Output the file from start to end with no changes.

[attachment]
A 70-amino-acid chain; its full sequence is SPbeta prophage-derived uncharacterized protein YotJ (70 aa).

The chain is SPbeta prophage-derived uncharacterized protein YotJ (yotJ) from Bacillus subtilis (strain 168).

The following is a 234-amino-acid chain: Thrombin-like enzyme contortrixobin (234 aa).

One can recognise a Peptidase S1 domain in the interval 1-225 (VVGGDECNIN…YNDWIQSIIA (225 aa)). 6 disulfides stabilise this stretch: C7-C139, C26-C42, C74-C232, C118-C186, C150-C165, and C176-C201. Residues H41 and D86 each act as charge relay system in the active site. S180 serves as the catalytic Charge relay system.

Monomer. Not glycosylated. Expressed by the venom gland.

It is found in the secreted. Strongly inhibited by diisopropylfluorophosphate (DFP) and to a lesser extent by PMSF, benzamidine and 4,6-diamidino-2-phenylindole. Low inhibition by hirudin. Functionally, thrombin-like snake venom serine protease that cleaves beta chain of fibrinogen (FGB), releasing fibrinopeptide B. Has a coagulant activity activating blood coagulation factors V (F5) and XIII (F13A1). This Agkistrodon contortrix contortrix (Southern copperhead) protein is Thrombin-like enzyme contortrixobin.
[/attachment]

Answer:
A 70-amino-acid chain; its full sequence is SPbeta prophage-derived uncharacterized protein YotJ (70 aa).

The chain is SPbeta prophage-derived uncharacterized protein YotJ (yotJ) from Bacillus subtilis (strain 168).

The following is a 234-amino-acid chain: Thrombin-like enzyme contortrixobin (234 aa).

One can recognise a Peptidase S1 domain in the interval 1-225 (VVGGDECNIN…YNDWIQSIIA (225 aa)). 6 disulfides stabilise this stretch: C7-C139, C26-C42, C74-C232, C118-C186, C150-C165, and C176-C201. Residues H41 and D86 each act as charge relay system in the active site. S180 serves as the catalytic Charge relay system.

Monomer. Not glycosylated. Expressed by the venom gland.

It is found in the secreted. Strongly inhibited by diisopropylfluorophosphate (DFP) and to a lesser extent by PMSF, benzamidine and 4,6-diamidino-2-phenylindole. Low inhibition by hirudin. Functionally, thrombin-like snake venom serine protease that cleaves beta chain of fibrinogen (FGB), releasing fibrinopeptide B. Has a coagulant activity activating blood coagulation factors V (F5) and XIII (F13A1). This Agkistrodon contortrix contortrix (Southern copperhead) protein is Thrombin-like enzyme contortrixobin.